Rucksacks for Martial Artists: Rationale and Reviews


I’ve done a lot of posts lately about outdoor gear.  As I mentioned, preparedness is an offshoot of situational awareness, which, of course, is an essential aspect of martial arts.  Being prepared for personal, professional, and family needs that may arise from day to day makes dealing with them easier.  Work had me on the road for may years, and I managed to pack for most situations on a limited budget.  Now that I travel less, I still see the merits of having the right gear at the right time in a pack that doesn’t fall apart.

I’ve outgrown and/or destroyed many packs over the years.  If someone invented a Kevlar-lined Mary Poppins’ purse, a lot of companies would go out of business.  I know I’d want one!  For now, it’s good to have the bags you need for different training, work, and family scenarios.  Here are some of the best I’ve tried so far, and how I use each every day.

Best Load Hauling – Mystery Ranch Three Day Assault Pack and Marshall Pack

There’s a reason why US special operations relies on Mystery Ranch packs.  When you have to run around fighting bad guys all day with 60-100 lbs. of gear on your back, you’re going to want some serious support.  With the waist strap cinched and the shoulder straps locked down, these packs are not going anywhere.  Moreover, they help relieve some of the weight of a heavy load by distributing it evenly across your back and hips.  Best yet, Mystery Ranch packs are highly adjustable, giving the user a near-custom fit.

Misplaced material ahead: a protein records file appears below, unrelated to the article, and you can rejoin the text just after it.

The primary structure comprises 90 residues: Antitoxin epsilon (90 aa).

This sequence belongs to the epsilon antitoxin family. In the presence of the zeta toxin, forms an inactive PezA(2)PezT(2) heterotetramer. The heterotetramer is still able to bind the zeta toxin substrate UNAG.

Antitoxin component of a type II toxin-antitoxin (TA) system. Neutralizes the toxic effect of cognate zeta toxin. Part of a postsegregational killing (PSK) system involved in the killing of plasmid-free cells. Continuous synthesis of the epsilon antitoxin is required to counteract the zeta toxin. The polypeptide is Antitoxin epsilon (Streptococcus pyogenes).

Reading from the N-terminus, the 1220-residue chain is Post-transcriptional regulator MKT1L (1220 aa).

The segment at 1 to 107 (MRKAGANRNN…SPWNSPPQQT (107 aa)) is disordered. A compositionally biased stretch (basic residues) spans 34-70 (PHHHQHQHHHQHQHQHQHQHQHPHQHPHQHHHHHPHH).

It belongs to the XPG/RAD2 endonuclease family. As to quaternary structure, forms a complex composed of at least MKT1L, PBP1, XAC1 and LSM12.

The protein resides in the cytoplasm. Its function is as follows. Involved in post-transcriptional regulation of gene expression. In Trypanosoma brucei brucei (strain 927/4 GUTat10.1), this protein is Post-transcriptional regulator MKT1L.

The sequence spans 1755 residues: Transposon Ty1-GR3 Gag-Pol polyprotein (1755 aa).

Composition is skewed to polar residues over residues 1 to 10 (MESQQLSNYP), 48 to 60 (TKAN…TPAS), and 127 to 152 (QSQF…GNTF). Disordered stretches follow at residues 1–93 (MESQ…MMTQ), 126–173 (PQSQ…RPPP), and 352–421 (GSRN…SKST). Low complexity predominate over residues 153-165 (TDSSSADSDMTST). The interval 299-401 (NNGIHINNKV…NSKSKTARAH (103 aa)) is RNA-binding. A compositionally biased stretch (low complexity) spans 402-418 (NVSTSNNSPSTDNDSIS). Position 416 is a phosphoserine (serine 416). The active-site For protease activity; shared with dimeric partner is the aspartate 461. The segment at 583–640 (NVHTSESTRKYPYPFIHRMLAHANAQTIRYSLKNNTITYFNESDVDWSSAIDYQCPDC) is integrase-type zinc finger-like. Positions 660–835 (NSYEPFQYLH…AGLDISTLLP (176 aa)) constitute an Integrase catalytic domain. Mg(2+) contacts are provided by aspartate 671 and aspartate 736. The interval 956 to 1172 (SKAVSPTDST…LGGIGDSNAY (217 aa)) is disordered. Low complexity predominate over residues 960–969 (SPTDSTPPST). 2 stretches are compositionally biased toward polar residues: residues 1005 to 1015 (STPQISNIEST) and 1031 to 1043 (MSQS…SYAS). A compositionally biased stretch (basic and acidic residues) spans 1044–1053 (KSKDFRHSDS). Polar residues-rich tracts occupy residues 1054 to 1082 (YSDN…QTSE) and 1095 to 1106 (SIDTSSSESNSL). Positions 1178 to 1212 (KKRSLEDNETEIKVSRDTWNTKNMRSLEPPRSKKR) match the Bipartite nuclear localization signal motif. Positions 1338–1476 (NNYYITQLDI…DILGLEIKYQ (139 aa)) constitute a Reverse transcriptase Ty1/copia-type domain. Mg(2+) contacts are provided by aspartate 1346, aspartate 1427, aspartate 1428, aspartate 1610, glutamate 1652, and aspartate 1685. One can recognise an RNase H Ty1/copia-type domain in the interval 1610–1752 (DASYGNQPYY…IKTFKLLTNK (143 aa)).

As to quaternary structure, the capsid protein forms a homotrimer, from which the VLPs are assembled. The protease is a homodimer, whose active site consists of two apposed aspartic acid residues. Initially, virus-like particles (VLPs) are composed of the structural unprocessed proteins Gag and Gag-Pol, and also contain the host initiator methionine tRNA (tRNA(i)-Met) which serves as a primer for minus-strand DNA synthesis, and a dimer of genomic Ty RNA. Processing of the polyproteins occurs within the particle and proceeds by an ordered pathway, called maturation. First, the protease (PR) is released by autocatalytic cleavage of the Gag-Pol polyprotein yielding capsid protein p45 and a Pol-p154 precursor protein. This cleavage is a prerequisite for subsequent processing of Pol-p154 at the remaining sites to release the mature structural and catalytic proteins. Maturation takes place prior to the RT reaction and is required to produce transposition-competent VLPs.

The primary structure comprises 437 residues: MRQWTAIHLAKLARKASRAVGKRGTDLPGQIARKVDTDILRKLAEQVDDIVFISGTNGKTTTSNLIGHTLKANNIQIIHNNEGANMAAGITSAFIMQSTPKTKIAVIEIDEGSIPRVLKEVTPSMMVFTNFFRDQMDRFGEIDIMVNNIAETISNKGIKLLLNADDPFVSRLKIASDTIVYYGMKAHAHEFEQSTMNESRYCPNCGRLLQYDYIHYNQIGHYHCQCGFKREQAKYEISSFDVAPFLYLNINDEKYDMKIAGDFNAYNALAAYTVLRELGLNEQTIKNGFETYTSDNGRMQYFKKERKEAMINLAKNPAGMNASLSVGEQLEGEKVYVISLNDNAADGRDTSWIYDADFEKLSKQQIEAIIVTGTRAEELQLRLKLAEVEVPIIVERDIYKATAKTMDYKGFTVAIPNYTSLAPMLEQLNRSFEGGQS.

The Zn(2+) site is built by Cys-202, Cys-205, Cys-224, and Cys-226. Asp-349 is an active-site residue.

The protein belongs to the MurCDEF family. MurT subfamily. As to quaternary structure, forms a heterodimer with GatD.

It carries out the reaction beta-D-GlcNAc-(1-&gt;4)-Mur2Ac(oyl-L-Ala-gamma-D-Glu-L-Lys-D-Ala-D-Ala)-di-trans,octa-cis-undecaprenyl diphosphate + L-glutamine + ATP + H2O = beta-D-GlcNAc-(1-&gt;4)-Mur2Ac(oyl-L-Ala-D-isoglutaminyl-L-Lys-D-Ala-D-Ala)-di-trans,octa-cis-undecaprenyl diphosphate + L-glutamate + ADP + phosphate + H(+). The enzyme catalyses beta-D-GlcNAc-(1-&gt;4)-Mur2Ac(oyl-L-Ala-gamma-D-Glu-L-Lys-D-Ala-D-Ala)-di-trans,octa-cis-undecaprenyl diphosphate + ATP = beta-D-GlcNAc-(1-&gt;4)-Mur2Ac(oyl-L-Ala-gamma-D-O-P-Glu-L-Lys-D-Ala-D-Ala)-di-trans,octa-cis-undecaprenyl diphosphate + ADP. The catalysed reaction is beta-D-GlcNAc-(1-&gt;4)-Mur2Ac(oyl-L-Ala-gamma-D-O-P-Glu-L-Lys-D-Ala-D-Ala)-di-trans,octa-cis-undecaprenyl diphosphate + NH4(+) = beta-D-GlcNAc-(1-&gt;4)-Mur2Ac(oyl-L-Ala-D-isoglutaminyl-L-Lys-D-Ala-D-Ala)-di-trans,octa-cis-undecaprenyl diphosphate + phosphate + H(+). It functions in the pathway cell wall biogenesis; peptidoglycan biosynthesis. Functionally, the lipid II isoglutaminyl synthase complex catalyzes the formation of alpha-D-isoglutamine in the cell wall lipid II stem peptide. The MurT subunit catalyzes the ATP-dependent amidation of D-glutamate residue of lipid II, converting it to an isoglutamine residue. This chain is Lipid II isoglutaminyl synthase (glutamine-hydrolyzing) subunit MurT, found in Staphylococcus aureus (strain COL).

I carry the Three Day Assault Pack (3DAP, for the uninitiated) for hiking, ruck workouts, yard work, and EDC.  It has no problem with any of these tasks.  As a military pack, it can handle just about any weight you need in relative comfort without sacrificing agility.  It does feature a lid with two pockets and some internal organization.  As you can see in the pictures below, it can work for EDC but is more suited for military radios, med kits, ammo, and hydration bladders.  Overall, however, this is probably my second favorite pack to carry every day (second only to the GORCUK GR2).

I just rucked 80 lbs. of weights to break in a new pair of Danner Mountain Light II’s, and I nearly forgot why I was panting and sweating on the uphills.  The 3DAP is an awesome pack that handle just about anything you throw at it.





A 30 liter pack that’s still pretty low profile. Bottle pockets are a nice touch as well as the adjustable Futura yoke.



Obligatory made-in-the-USA Mystery Ranch inspection label pic.

The next few pics show how I pack the 3DAP for EDC.







The Mystery Ranch Marshall I use for yard work, strength training (see this post), and, this summer, for outdoor expeditions.  There aren’t too may reviews for the Marshall out there.  It’s a beastly 105-liter hunting pack that can hold a tremendous amount of gear.  Additionally, the bag can semi-detach so you can use the frame of the pack as a load sling or meat shelf.  It’s bulky but not awkward once you cinch it down.  I’ve rucked over 120 lbs. of sand and weight plates with it, and the only issue I experienced was some creaking in the external frame.  I don’t hunt, but if you’re trying to stalk game it could be worthy of note.